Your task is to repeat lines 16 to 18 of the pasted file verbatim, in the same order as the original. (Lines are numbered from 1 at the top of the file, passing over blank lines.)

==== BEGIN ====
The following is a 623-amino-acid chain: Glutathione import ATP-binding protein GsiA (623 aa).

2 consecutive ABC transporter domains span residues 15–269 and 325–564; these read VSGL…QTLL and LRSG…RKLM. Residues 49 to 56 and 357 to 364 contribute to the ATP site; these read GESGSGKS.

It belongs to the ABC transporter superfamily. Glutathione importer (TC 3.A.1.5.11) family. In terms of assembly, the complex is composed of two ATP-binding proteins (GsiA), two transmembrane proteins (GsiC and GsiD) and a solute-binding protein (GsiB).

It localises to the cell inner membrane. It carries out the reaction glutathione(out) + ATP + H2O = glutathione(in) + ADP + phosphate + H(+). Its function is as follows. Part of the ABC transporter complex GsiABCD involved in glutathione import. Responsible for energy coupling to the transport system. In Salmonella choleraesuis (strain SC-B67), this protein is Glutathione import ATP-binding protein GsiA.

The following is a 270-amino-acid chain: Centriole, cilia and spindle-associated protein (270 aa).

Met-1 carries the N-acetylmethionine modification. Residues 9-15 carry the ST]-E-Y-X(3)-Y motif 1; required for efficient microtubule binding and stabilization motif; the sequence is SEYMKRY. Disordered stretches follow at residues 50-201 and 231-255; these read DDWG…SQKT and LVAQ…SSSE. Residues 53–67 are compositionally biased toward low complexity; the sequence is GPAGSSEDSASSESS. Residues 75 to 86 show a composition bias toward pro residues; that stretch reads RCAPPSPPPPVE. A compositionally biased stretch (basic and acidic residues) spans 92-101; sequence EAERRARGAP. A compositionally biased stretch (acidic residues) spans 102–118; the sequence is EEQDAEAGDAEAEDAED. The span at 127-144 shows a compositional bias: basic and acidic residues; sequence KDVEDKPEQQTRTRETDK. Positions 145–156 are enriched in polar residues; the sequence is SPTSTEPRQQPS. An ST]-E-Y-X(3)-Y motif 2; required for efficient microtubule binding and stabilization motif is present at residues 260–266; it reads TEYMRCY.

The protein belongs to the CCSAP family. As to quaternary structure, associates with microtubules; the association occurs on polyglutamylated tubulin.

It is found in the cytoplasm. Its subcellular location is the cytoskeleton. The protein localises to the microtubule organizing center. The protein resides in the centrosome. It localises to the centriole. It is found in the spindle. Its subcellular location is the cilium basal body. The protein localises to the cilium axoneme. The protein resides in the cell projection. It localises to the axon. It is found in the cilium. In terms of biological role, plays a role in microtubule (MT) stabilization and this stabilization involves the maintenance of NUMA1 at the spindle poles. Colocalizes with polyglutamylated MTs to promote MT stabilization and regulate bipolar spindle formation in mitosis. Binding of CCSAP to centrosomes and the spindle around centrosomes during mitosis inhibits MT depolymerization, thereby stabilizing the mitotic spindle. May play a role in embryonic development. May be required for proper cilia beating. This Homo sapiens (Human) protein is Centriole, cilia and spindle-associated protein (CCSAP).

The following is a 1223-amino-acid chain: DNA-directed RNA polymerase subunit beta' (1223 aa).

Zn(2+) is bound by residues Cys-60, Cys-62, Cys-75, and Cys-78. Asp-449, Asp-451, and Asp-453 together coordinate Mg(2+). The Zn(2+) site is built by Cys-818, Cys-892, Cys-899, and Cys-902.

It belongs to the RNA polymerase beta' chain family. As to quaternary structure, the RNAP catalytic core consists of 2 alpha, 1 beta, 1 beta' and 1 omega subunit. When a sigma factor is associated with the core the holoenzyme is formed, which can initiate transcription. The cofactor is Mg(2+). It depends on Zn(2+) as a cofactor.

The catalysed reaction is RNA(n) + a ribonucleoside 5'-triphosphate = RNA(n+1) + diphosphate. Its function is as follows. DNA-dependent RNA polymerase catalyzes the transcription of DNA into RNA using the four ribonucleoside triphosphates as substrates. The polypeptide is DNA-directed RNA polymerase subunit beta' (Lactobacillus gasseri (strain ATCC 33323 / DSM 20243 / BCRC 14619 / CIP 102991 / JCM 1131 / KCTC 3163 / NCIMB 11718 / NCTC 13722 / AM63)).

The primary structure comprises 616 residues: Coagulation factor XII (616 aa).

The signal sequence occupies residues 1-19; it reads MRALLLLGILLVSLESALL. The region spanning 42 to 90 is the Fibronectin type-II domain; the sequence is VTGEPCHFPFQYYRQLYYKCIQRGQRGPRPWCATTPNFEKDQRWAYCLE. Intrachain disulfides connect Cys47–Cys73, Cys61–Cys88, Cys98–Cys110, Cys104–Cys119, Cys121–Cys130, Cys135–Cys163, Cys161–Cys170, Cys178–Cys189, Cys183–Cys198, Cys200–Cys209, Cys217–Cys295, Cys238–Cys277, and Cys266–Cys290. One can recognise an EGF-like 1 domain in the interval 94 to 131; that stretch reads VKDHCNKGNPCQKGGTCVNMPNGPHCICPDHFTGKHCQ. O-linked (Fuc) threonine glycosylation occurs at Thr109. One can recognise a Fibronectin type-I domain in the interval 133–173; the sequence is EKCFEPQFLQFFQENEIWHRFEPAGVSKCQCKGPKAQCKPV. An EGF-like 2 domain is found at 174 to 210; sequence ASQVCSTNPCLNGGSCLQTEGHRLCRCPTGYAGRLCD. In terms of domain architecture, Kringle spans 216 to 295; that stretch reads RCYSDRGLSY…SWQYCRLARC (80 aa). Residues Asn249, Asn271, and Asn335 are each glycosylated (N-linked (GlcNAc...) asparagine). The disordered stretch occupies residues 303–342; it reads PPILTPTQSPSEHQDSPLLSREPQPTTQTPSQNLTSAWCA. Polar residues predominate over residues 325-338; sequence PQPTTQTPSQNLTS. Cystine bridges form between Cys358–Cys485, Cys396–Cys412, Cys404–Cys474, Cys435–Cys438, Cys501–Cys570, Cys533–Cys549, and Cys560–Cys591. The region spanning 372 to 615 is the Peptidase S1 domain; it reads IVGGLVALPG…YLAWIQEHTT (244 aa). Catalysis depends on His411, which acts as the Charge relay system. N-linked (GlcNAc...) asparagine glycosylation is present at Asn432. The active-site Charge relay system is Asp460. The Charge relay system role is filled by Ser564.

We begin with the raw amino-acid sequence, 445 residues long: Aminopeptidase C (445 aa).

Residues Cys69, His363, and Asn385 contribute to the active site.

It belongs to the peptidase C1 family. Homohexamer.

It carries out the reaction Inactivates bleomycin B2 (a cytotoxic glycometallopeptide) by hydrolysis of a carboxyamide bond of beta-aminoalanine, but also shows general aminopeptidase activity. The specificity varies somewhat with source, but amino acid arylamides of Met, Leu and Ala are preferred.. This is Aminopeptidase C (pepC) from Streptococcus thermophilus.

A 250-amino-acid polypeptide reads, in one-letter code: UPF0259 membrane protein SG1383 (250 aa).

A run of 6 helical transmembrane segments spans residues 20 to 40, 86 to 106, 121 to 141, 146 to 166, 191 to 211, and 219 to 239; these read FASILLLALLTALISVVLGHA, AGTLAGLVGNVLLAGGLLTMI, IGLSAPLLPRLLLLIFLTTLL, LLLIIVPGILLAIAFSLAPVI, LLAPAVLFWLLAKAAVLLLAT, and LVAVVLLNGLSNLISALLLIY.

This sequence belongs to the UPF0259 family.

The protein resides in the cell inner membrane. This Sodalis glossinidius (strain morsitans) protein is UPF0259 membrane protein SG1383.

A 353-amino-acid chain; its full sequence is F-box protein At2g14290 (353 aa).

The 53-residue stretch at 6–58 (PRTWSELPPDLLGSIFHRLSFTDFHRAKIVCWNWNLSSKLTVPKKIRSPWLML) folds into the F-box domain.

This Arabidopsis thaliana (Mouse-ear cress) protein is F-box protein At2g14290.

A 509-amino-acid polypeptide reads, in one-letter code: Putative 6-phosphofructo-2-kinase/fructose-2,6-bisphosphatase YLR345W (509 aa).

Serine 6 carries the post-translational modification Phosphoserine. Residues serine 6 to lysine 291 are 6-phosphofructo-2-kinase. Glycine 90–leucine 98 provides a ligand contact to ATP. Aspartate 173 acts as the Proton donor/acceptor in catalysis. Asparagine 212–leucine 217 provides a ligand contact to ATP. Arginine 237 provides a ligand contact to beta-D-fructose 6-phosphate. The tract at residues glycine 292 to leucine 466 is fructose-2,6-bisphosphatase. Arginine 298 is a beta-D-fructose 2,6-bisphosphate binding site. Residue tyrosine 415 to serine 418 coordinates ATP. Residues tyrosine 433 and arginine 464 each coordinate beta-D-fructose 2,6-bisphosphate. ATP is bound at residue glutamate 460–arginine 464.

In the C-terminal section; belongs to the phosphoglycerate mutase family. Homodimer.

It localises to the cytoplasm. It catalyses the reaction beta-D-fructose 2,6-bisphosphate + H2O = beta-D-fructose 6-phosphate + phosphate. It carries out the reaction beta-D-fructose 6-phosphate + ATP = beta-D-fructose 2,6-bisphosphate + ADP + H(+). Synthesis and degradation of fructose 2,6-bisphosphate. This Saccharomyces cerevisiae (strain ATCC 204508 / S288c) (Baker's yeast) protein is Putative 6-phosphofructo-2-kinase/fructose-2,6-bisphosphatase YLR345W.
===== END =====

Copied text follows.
Residues Cys69, His363, and Asn385 contribute to the active site.

It belongs to the peptidase C1 family. Homohexamer.

It carries out the reaction Inactivates bleomycin B2 (a cytotoxic glycometallopeptide) by hydrolysis of a carboxyamide bond of beta-aminoalanine, but also shows general aminopeptidase activity. The specificity varies somewhat with source, but amino acid arylamides of Met, Leu and Ala are preferred.. This is Aminopeptidase C (pepC) from Streptococcus thermophilus.